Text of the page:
The law also makes bathroom access disproportionally more difficult for transgender youth in North Carolina. HB2 requires people to use restrooms in government facilities, including schools, based on the sex listed on their birth certificate. Under North Carolina law, however, transgender people can only change their birth certificate to reflect their gender identity after they undergo gender reassignment surgery. Many transgender people cannot afford or do not want that surgery, but youth face even more obstacles due to age and parental consent requirements. Coupled with HB2, these laws disproportionately require young transgender people to use bathrooms that either conflict with their gender identity or are separate from other students. This can mean facing harassment or violence, or, if they avoid using a public bathroom altogether, health issues and isolation from public life.

In fact, any law that targets transgender people is likely to place a heavier burden on young people. According to the Williams Institute, between 1.7 and 3.2 percent of youth ages 13-19 identify as transgender, compared to just 0.3 percent of the adult population. Given the number of students enrolled in both K-12 public schools and public higher educational institutions like the UNC system, HB2 not only affects, but disrespects and demeans, tens of thousands of transgender students in North Carolina.

To this end, the Department of Justice and Department of Education sent a letter Friday, May 13, to public schools and colleges that receive federal funding with guidance on the treatment of transgender students. The letter clarifies that Title IX’s prohibition of sex discrimination includes transgender students, meaning schools receiving federal funding cannot discriminate against transgender students because of their gender identity. The letter reads, in part:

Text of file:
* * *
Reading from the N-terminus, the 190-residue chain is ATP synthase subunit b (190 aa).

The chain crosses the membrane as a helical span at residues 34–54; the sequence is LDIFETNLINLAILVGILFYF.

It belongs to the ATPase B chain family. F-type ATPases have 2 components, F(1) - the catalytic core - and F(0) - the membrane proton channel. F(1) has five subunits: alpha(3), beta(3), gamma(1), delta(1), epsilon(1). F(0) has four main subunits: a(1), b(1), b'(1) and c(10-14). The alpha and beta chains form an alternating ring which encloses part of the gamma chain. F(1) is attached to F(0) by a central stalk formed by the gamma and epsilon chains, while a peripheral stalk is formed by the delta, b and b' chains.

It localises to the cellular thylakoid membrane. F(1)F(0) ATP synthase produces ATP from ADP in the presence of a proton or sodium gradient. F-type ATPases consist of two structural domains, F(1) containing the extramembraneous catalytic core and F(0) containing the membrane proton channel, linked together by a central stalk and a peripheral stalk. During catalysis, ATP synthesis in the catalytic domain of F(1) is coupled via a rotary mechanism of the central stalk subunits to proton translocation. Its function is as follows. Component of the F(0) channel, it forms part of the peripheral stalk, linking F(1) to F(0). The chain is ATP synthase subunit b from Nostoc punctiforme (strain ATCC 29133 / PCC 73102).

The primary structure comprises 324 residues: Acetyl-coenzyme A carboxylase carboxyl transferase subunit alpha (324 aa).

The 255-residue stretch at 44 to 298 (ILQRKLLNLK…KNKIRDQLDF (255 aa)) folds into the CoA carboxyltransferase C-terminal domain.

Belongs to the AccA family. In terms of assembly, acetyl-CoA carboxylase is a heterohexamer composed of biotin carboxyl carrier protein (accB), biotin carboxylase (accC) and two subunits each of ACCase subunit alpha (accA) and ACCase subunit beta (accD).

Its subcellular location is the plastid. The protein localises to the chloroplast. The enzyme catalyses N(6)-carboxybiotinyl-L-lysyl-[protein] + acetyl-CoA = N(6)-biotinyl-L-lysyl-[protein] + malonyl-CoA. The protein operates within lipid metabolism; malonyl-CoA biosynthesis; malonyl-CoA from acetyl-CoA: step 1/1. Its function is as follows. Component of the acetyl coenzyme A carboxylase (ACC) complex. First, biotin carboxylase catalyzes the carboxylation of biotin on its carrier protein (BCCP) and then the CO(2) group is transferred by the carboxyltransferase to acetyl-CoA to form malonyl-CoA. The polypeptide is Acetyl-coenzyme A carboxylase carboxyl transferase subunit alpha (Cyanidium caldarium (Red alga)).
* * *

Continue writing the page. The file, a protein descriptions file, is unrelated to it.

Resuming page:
“Schools across the country strive to create and sustain inclusive, supportive, safe, and nondiscriminatory communities for all students. In recent years, we have received an increasing number of questions from parents, teachers, principals, and school superintendents about civil rights protections for transgender students. Title IX of the Education Amendments of 1972 (Title IX) and its implementing regulations prohibit sex discrimination in educational programs and activities operated by recipients of Federal financial assistance. This prohibition encompasses discrimination based on a student’s gender identity, including discrimination based on a student’s transgender status.”

Though the letter offers significant and historic support for transgender students nationwide, it is not codified into law, meaning transgender students are still at risk of discrimination. Further, White House Press Secretary Josh Earnest said Thursday that the White House would not cut off federal funding to North Carolina as the legal battle over HB2 continues in court. As the battle wages on, transgender students may still face discrimination in school and elsewhere.

Take action: Thank the legislators who have stood against HB2.